Vernacular Voices at the Ogden Museum

Vernacular Voices at the Ogden Museum

Artwork from Ogden Museum
Artwork from Ogden Museum show, Vernacular Voices

During a visit to New Orleans this summer, I visited the Ogden Museum of Southern Art and saw a great show. “Vernacular Voices, Self-Taught, Outsider and Visionary Art From the Permanent Collection.
Artwork from Ogden Museum
Artwork from Ogden Museum show, Vernacular Voices

According to the museum’s literature, “Vernacular Voices brings together a range of works by Self-taught, Outsider and Visionary artists from the American South to showcase the Ogden Museum of Southern Art’s significant collection of Vernacular Art. Together, these works offer a broad view of the practices of a diverse group of artists who share many commonalities, perhaps the most important being that they have each created truly original bodies of work outside of any formal academic dialogue. This is art drawn from life itself – intuitive, honest and tied to the culture in which it was created” …
I particularly liked works by Clementine Hunter, Benny Andrews, Reverend Howard Finster and Roy Ferdinand.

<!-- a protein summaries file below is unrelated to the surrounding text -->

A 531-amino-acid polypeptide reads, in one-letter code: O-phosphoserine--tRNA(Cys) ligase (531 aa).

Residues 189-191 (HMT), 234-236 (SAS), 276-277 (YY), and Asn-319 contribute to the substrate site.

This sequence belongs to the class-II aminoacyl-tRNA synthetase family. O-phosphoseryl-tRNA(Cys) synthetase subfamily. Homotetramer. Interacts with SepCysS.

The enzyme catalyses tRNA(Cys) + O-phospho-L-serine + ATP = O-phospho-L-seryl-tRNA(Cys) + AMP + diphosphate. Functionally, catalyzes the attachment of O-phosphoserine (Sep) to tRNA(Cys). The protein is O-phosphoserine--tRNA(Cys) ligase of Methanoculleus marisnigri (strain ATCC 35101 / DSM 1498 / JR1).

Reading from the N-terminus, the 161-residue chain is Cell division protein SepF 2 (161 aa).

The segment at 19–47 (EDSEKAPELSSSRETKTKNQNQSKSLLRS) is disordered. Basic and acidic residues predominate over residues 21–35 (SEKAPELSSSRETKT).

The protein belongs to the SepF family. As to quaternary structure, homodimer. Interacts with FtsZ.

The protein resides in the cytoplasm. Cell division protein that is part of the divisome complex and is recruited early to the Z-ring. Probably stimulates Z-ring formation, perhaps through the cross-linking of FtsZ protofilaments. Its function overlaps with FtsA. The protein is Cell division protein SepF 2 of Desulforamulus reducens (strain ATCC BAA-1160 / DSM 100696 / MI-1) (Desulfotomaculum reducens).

Artwork from Ogden Museum
Clementine Hunter

Artwork from Ogden Museum
Clementine Hunter

Artwork from Ogden Museum
Clementine Hunter

Artwork from Ogden Museum
Information on Clementine Hunter

 
Artwork from Ogden Museum
Benny Andrews

Artwork from Ogden Museum
Benny Andrews

Artwork from Ogden Museum
Benny Andrews

 
Artwork from Ogden Museum
Reverend Howard Finster

 
Artwork from Ogden Museum
Roy Ferdinand

… “Unlike folk art in a broad sense – which includes craft genres deeply rooted in tradition, such as ceramics, basketry, blacksmithing and quilting – the Vernacular Art included in this exhibition concerns itself with an expressive esthetic more commonly associated with Modern and contemporary art. Artists from both sides of the academic divide are concerned with some of the same things: line, color, shape, form, value, space and narrative. Yet, taken as a group, the artists in this exhibition – despite often having different backgrounds and motivations – have more in common with one another than with any other movement of art. They share a common tongue, so to speak.”
 
Artwork from Ogden Museum
“Two Faced Politicians”

Photos by CAROLINA CLEERE

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